The return of the economy?

Do you remember what the news was like during the 1980s? (And I’m envious if you just say you’re too young to know!). Back then, economic figures – the monthly inflation figures, the latest unemployment rate, the new balance of payment figures and others – all featured regularly as major stories in the main news bulletins.

For a long time now they tend to feature only occasionally in the news – but the recent turbulence in the world’s financial markets have seen financial and economic news back in the headlines repeatedly.

I’m not a financial commentator – so I’m not going to try to predict where the financial markets will go next – but there are two issues around the political impact I’ll mention.

First – the big drops in pension fund values will heighten many people’s sense of insecurity about the future. Even if they recover, there will be an extra level of worry that it might happen again, or happen worse. If you’re caught out retiring when pension fund values are on a down, it’s not much consolation to know that people who retire in future years will probably end up benefiting from long term growth in values. It’s your pension, here and now, that matters most.

And for the many people who don’t have adequate pension schemes – the choppy news is, I think, likely to be put some people off thinking about saving or saving more for a pension – which is bad news too.

Helping to give people a sense of security and control about their financial future may creep up the political agenda again. I don’t think it’s just about pensions – it’s also about simplifying things like the horrendous complicated tax credit and benefit systems, so people can feel they have an understanding of what is happening, and a sense of control over their financial fate. It will also make it more important for parties to feature the economy in their pitches to the public (a subject I’ve written about recently for Liberator magazine).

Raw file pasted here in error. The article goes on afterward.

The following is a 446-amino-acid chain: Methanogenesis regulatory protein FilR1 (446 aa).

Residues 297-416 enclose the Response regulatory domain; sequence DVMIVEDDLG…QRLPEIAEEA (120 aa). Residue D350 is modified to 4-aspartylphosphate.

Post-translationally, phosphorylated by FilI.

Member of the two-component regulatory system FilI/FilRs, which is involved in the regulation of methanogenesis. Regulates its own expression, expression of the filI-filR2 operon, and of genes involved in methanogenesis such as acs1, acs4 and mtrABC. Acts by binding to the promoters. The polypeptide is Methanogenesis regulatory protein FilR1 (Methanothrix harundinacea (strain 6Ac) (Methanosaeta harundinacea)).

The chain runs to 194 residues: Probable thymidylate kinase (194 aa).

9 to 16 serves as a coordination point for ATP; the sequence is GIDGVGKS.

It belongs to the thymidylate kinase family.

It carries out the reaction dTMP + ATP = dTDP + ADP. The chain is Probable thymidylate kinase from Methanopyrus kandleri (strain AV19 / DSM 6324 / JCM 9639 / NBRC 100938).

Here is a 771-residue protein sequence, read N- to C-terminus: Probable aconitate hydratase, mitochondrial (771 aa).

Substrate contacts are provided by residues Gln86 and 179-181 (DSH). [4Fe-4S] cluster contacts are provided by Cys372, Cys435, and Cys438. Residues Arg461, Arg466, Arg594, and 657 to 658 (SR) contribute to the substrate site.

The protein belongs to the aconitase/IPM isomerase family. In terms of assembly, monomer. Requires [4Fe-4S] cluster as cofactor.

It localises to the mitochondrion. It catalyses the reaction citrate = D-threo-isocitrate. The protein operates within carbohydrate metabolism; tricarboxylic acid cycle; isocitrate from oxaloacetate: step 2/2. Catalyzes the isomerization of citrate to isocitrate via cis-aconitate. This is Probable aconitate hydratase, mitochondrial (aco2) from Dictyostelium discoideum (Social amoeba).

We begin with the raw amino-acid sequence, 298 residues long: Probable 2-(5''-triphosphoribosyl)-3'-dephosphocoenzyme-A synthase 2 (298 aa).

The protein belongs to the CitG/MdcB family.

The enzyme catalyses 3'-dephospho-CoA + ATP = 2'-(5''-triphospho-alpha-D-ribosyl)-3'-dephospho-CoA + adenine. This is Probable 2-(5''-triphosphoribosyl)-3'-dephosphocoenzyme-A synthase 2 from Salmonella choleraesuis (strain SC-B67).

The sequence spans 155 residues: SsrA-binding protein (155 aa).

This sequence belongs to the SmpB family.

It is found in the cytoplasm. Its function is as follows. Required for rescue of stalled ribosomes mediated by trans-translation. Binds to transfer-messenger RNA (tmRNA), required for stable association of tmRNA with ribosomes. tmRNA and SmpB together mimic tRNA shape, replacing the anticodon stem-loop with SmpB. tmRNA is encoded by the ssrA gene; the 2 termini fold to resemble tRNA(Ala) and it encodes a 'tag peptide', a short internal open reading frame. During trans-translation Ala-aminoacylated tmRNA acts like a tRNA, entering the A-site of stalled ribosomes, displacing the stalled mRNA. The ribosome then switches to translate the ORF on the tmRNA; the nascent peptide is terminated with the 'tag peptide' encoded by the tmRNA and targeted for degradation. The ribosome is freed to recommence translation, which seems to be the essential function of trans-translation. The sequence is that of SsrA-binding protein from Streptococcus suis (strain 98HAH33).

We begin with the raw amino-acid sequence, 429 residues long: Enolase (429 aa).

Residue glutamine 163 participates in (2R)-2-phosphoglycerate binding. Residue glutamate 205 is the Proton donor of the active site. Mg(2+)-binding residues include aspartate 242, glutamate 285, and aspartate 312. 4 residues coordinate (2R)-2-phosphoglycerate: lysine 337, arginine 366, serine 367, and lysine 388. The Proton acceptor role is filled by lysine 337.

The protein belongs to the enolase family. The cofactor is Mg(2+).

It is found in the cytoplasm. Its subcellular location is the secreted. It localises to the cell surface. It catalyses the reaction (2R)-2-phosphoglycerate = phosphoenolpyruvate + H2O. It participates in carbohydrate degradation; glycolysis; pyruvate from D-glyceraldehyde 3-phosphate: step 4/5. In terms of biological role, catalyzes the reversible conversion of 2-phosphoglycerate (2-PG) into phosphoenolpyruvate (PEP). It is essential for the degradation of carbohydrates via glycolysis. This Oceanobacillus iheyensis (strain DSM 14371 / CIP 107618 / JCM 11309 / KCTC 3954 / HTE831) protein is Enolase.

Second – if we’re facing a period of financial instability, that makes calling a general election a bit riskier. You are the PM. You are ahead in the polls. You call and election – and then what happens if there is a lurch downwards or a new crisis during the middle of a campaign?

So perhaps the events of the last few days make an October election a bit less likely. But best to be prepared – so I’m still making sure we’ll be ready in my constituency, even if that preparation is now slightly less likely to be needed. Much better to be over-prepared than to be caught out by surprise!

0 thoughts on “The return of the economy?

  1. One of the best explanations I’ve ever seen of economic stats (on the subject of international development, as it happens) can be found here. technical – and a very good speaker. Perhaps the software he uses might be of interest to you in explaining the national economy to people?

  2. Nobody should be appraoching retirement with all their pension invested in risky assets. As an example, my pension advisor recommended that ten years before retirement I transfer 10% of my assets to a safer fund, and transfer another 10% each year so that as I approach retirement I increasingly shield myself from risk.As for the general point that financial figures (GDP growth, inflation, balance of payements, etc.) used to – and still do – feature in the news, this is because of the macroeconomists conceit that that which they measure they can control. Tweaking the figures then becomes justification for all sorts of intervention in the economy and so all sorts of limits on personal freedom.